The global theme for International Women’s Day being celebrated on Monday is ‘Women in Leadership: Achieving an Equal Future in a COVID-19 World’.
The organisation’s website highlights how COVID-19 has impacted women and girls in profound ways, amplifying the inequalities they face every day.
“It is fundamental that diverse women’s voices and experiences are central to national and global recovery plans.
A key contributor to a more equal COVID-19 world is increasing women’s access to leadership roles.
Unfortunately, women still face significant cultural, socio-economic and political barriers to accessing leadership,” the site concludes.
Locally, many of Mildura’s emergency services frontline women seem to be defying those sentiments and a group of them came together in advance of the day to acknowledge each others achievements and that of their fellow women colleagues with whom they work alongside.
Mildura Police Superintendent Rebecca Olsen said that all of the women working in each emergency services organisations undertake important roles and make a great contribution to their local community.
“You look around, and each one of these women work in an organisation where the majority of their peers are men, so not only are they a standout for the professional roles they are performing, but also for how they deal with the daily challenges they all face,” she said.
“This photo opportunity is really about seeing a group of northern Mallee women who are achieving great things in the roles they perform.”
M.I.C.A. Paramedic Bron Lambert said that from her perspective, International Women’s Day is about women’s achievements.
“It’s nice to be recognised that we can work in this industry and to know that we do a really great job and also promote the further recruitment of female members and to be leaders,” she said.
“This field of work is not without its hazards and challenges, particularly with the pandemic, which has become our new norm, but the role is also super-satisfying as well.”
Police Custody Officer Jo Price said she also appreciated the acknowledgment of women’s roles and contribution to the community that International Women’s Day highlighted.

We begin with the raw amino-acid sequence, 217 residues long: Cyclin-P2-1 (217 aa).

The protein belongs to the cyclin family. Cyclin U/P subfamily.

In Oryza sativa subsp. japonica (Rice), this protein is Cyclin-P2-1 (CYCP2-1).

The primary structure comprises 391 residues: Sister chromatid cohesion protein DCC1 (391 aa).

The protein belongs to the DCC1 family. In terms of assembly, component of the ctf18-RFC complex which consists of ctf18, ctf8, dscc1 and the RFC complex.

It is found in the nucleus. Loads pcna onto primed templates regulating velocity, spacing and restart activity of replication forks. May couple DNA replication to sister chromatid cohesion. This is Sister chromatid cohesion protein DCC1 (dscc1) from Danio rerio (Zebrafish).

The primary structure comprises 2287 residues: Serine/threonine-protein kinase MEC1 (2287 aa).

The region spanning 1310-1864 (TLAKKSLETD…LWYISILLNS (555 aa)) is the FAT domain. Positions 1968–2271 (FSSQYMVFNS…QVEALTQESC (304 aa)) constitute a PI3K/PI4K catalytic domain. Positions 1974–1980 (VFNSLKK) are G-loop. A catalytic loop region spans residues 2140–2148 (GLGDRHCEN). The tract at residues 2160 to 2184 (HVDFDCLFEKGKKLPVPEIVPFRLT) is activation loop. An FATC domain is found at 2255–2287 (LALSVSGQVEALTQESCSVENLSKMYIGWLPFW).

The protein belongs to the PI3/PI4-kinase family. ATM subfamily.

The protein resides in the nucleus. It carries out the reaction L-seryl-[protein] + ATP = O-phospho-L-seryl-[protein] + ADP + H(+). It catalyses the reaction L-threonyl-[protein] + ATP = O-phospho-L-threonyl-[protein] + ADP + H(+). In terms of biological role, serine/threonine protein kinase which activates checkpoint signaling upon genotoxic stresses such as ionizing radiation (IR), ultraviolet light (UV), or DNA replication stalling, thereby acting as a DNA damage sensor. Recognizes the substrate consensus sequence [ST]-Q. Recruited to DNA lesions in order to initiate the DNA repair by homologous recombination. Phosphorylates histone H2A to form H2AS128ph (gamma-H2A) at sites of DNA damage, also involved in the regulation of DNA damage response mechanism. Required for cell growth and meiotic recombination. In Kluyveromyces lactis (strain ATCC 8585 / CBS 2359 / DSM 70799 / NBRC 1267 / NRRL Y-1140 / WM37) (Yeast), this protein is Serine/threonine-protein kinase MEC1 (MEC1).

“It’s also a chance to demonstrate that women can equally perform the same roles as their male counterparts in a wide range of careers and that they are willing to do those jobs,” she said.
Mildura Police First Constable Miff Miles works at the coal face of law and order in the region and agreed it was also a challenging role at times.
“It can be challenging, but in regard to VicPol and all of the emergency services, I think women do offer something different to the men,” she said.
“We think differently, and can put out different ideas.
“I think it’s great that we have all come together today, it’s not something we often get a chance to do and it’s great to see that there are women working in all of the these roles.”
First Constable Miles said that the opportunities afforded female members of VicPol spoke for itself with her commander being the Superintendent of Police in Mildura.
“I think Bec is a good role model for women in VicPol, to see how far she has advanced and how her career has gone, not just because she is woman, but nonetheless she has reached this high rank as a woman.”
SES Volunteer Charlie Bayldon said that women are as capable as men in the roles they perform.
“We are certainly as capable as any man out there, and in some instances, I think we can go above and beyond that,” she said.
“It’s nothing for us to go out there and actually do the Jaws of Life, but it is always a team effort and that applies when we go to a situation, whether it’s a car accident, search and rescue, storm damage, or floods, we all work together.
“We’re 24/7 and when the pager goes of at 3am, we are there. Working in Mildura as a men and women team is great − it’s like a family really, and even through COVID, we have recruited five women.”